marriage the fight for equality bears little resemblance to a progressive
fight for the betterment of all people. This conservatism also shows
up outside the family circle. The fight for equality under the law
as it now stands—no matter how ill-advised or unfair it may
be—often promotes and perpetrates preexisting inequality and
unfairness. For example, in its public discussions about what it
means to fight the ban on gays in the military, the gay rights movement
has never taken into consideration that it is mainly poor people
who join the armed forces and are the most likely to be wounded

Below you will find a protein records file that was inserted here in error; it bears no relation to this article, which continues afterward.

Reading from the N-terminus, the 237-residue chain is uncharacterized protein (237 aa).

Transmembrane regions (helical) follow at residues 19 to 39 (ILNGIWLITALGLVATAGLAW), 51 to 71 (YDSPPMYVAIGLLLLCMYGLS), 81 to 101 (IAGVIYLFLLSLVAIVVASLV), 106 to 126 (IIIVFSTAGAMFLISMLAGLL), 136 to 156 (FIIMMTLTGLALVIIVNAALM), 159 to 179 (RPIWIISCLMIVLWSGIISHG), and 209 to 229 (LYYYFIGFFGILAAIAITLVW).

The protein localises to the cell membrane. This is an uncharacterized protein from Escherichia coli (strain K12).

or killed. Nor has the gay rights movement had a public discussion
about sexual and gender orientation in hate crimes legislation,
which acknowledged that these laws often add draconian “extra”
time to prison sentences, and add to the power of a troubled and
often-corrupt court system that historically and routinely affects
young African American men more than any other group. The professionalized
gay rights movement is a very middle-class, white movement that
has always had trouble seeing beyond its own limited landscape. 


Same-sex marriage advocates have argued that marriage is nothing
more than a personal choice, that what gay people were denied is
the “freedom to marry.” But marriage—or any legal
or social contact—concerns the entire society in which they
live. The gay movement has to begin looking at issues in a larger,
more socially conscious way. This is not simply a matter of “what